Get First Row T1R from Table1
Get First Row T2R from Table2

While Not End of Table1 and Not End of Table2
  If T1R joins with T2R
      Get Next Row from Table2
      Returns (T1R, T2R)
  Else T1R < T2R
      Get NEXT Row from Table1
  Else
      Get Next Row from Table2
End Loop

the below statement in SQL Server Management Studio, and look at the execution plan.

set statistics profile on;
select * from Production.Product A
Inner Join Production.ProductInventory B On A.ProductID = B.ProductID

SqlExecPlan3

Rows    Executes    StmtText    StmtId    NodeId    Parent    PhysicalOp    LogicalOp    Argument    DefinedValues    EstimateRows    EstimateIO    EstimateCPU    AvgRowSize    TotalSubtreeCost    OutputList    Warnings    Type    Parallel    EstimateExecutions
1069 1 select * from Production.Product A Inner Join Production.ProductInventory B On A.ProductID = B.ProductID 1 1 0 NULL NULL NULL NULL 968.269 NULL NULL NULL 0.03063076 NULL NULL SELECT 0 NULL
1069 1 |--Merge Join(Inner Join, MERGE:([A].[ProductID])=([B].[ProductID]), RESIDUAL:([AdventureWorks2008R2].[Production].[ProductInventory].[ProductID] as [B].[ProductID]=[AdventureWorks2008R2].[Production].[Product].[ProductID] as [A].[ProductID])) 1 2 1 Merge Join Inner Join MERGE:([A].[ProductID])=([B].[ProductID]), RESIDUAL:([AdventureWorks2008R2].[Production].[ProductInventory].[ProductID] as [B].[ProductID]=[AdventureWorks2008R2].[Production].[Product].[ProductID] as [A].[ProductID]) NULL 968.269 0 0.009000127 274 0.03063076 [A].[ProductID], [A].[Name], [A].[ProductNumber], [A].[MakeFlag], [A].[FinishedGoodsFlag], [A].[Color], [A].[SafetyStockLevel], [A].[ReorderPoint], [A].[StandardCost], [A].[ListPrice], [A].[Size], [A].[SizeUnitMeasureCode], [A].[WeightUnitMeasureCode], [A].[Weight], [A].[DaysToManufacture], [A].[ProductLine], [A].[Class], [A].[Style], [A].[ProductSubcategoryID], [A].[ProductModelID], [A].[SellStartDate], [A].[SellEndDate], [A].[DiscontinuedDate], [A].[rowguid], [A].[ModifiedDate], [B].[ProductID], [B].[LocationID], [B].[Shelf], [B].[Bin], [B].[Quantity], [B].[rowguid], [B].[ModifiedDate] NULL PLAN_ROW 0 1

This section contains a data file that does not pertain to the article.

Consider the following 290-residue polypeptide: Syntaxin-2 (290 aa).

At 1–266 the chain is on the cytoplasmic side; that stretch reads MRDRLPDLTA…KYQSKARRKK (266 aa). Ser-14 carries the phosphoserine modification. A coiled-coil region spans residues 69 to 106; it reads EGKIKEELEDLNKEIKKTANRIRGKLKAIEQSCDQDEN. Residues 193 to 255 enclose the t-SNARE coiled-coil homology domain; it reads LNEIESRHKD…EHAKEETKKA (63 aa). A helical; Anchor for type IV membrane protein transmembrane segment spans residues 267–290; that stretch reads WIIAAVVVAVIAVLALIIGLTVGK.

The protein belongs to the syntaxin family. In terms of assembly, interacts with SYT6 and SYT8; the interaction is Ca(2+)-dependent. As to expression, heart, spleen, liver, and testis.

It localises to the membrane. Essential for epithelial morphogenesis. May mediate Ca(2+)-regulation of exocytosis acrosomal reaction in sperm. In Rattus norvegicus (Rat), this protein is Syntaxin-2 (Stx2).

504 1 |--Clustered Index Scan(OBJECT:([AdventureWorks2008R2].[Production].[Product].[PK_Product_ProductID] AS [A]), ORDERED FORWARD) 1 3 2 Clustered Index Scan Clustered Index Scan OBJECT:([AdventureWorks2008R2].[Production].[Product].[PK_Product_ProductID] AS [A]), ORDERED FORWARD [A].[ProductID], [A].[Name], [A].[ProductNumber], [A].[MakeFlag], [A].[FinishedGoodsFlag], [A].[Color], [A].[SafetyStockLevel], [A].[ReorderPoint], [A].[StandardCost], [A].[ListPrice], [A].[Size], [A].[SizeUnitMeasureCode], [A].[WeightUnitMeasureCode], [A].[Weight], [A].[DaysToManufacture], [A].[ProductLine], [A].[Class], [A].[Style], [A].[ProductSubcategoryID], [A].[ProductModelID], [A].[SellStartDate], [A].[SellEndDate], [A].[DiscontinuedDate], [A].[rowguid], [A].[ModifiedDate] 504 0.01201389 0.0007114 229 0.01272529 [A].[ProductID], [A].[Name], [A].[ProductNumber], [A].[MakeFlag], [A].[FinishedGoodsFlag], [A].[Color], [A].[SafetyStockLevel], [A].[ReorderPoint], [A].[StandardCost], [A].[ListPrice], [A].[Size], [A].[SizeUnitMeasureCode], [A].[WeightUnitMeasureCode], [A].[Weight], [A].[DaysToManufacture], [A].[ProductLine], [A].[Class], [A].[Style], [A].[ProductSubcategoryID], [A].[ProductModelID], [A].[SellStartDate], [A].[SellEndDate], [A].[DiscontinuedDate], [A].[rowguid], [A].[ModifiedDate] NULL PLAN_ROW 0 1